But the blame that is levied at us is not the problem. The problem is our reaction. The problem is that we feel smaller. The ego has a hard time reasserting itself. So what we usually do is we blame back, making the other's ego a bit smaller too.
    Money, sex, food...am "I" enlightened yet?
    Identification with whatever it is that we do and whatever it is that we have, be it possessions or people, is -- so we believe -- needed for our survival, "self" survival. If we don't identify with this or that, we feel as if we were in limbo. This is the reason why it is difficult to stop thinking in meditation. Without thinking there would be no identification. If I don't think, what do I identify with?

    It is difficult to come to a stage in meditation in which there is actually nothing to identify with anymore.
    Happiness, too, may be an identification. "I am happy." "I am unhappy." Because we are so keen on survival, we have got to keep on identifying... More

    17th Earl of Oxford wrote Shakespeare (video)

    Wikipedia (ft. article for 4-22-17); Dhr. Seven, Ashley Wells, Amber Larson, Wisdom Quarterly
    Edward de Vere, 17th Earl of Oxford, unknown artist, 1575, Nat'l Portrait Gallery, London
    (RR/49 mins) Established people refuse to debate due to their vested interests and because they control education. See big-lies.org for more on the issue.

    Portrait on right is of a mask.
    The Shakespeare authorship question is the argument, first raised in the 19th century, that someone other than William Shakespeare of Stratford-upon-Avon wrote the works attributed to him. All but a few Shakespeare scholars and some literary historians consider it a fringe belief.

    Anti-Stratfordians (pro-Oxfordians) believe that Shakespeare was a front to shield the identity of the real author or authors, who did not want or could not accept public credit (such as Edward de Vere, the Earl of Oxford).

    This controversy has spawned a vast body of literature, and more than 80 authorship candidates have been proposed, the most popular being the 17th Earl of Oxford Edward de Vere, Francis Bacon, Christopher Marlowe, and William Stanley.

    To the claim that the actor named Wm. Shakespeare lacked sufficient education, aristocratic knowledge, and the sensibility of royalty/nobility, or familiarity with the royal court for a writer of such eminence and genius, scholars reply that there is much documentary evidence supporting his authorship -- title pages, testimony by contemporary poets and historians, official records -- and none supporting any other candidate.

    [Of course, what they fail to consider is that the real author was purposely attributing his work to the Stratford-upon-Avon actor and signing his name to plays and manuscripts by agreement. To say that there is no "official record" of the real author claiming his own name is only saying that he kept his agreement and did not renege. To be an earl dabbling in something so base as bawdy playwright and comic fop critical of other royals or nobles was unthinkable and would have led to his fall. But note how pro-war, pro-country, pro-royalty, pro-nobility, pro-status quo "Shakespeare" is. No ordinary, uneducated Englishman of the day would have sided so wholeheartedly and unquestioningly with the 1%. And the greatness of one author writing under his nom de plume  or pen name/pseudonym is explained that because there were no copyrights on plays, everyone cannibalized others. It was common practice to take the genius of another, embellish and potentially improve it and make it a timeless masterpiece. Edward de Vere the Earl of Oxford, and that is who we think was the true author, not only represents his genius and ingenuity but that of everyone around him and his many books, none of which the shabby actor had access to]. (Full article...)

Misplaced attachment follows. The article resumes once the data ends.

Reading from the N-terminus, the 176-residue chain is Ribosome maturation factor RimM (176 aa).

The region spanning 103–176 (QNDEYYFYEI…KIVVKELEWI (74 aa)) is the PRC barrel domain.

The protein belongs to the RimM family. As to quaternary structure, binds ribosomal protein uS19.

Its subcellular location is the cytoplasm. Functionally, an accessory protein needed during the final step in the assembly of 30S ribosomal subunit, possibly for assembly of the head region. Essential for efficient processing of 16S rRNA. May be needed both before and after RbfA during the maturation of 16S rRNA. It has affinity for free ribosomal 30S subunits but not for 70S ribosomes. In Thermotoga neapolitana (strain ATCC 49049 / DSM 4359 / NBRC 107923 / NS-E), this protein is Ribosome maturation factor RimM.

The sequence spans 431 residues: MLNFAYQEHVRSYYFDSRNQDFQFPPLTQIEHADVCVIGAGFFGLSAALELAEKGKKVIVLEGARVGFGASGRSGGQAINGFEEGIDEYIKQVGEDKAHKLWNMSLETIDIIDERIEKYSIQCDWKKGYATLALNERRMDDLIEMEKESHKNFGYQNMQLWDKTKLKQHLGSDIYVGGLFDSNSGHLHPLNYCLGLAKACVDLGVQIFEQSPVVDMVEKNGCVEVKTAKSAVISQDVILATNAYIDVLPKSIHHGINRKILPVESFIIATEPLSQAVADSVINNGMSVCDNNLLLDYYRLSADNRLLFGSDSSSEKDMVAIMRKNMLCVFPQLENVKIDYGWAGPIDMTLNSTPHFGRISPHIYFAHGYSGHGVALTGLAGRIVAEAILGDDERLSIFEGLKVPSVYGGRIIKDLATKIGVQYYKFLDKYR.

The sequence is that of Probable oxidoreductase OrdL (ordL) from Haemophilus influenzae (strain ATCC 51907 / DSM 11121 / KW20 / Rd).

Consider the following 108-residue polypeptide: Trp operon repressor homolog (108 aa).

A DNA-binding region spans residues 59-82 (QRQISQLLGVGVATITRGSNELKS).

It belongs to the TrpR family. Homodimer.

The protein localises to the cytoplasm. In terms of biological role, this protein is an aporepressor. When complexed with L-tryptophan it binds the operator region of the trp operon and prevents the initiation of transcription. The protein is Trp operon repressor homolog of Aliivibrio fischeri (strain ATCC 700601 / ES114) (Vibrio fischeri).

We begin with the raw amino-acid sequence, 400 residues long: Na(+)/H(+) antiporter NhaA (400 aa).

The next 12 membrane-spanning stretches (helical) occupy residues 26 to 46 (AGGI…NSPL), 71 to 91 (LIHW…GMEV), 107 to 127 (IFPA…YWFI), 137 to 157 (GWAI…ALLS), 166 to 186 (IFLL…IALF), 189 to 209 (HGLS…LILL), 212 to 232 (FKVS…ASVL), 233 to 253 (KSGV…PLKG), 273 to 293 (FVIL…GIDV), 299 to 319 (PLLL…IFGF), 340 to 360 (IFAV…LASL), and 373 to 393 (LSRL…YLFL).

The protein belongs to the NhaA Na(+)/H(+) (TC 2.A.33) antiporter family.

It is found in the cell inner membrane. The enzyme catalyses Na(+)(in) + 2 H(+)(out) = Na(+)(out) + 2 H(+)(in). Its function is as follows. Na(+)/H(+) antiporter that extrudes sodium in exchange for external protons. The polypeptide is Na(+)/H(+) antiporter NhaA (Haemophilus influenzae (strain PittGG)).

Saturday, April 22, 2017

    March for Science on Earth Day (live video)

    Editors, Wisdom Quarterly; MarchForScience.com; Earth Day Network

    "Earth Day" is a day when we stand for Mother Earth (Gaia) to protect our planet.
    Today we march for real science, not the gatekeepers' status quo (marchforscience.com)

    The ancient sacred texts described our world before the priests of Scientism took power.
    Hey, you CAN'T study that! You can't even say that. That's not "science"! What's next, UFOs?
    "Climate change is a scientific fact," say the white-clad priests in their labs (instagram.com)

      Friday, April 21, 2017

      LA Times Festival of Books, USC (April 22-23)

      Events.latimes.com/festivalofbooks; Wisdom Quarterly

      Dalai Lama on US TV: Last Week Tonight (video)

      Dalai Lama; John Oliver (Last Week Tonight); Dhr. Seven, CC Liu (eds.), Wisdom Quarterly

      Rock star, pope-king, the 14th Dalai Lama
      Tibetan (Vajrayana) Buddhists have suffered deep persecution by the Han Chinese government. Comedian Host John Oliver of Last Week Tonight sits down with the 14th Dalai Lama, whom many mistakenly consider the "pope" of Buddhism, to discuss China, the terrible conditions in Tibet, and horse milk.

      Scottish Independence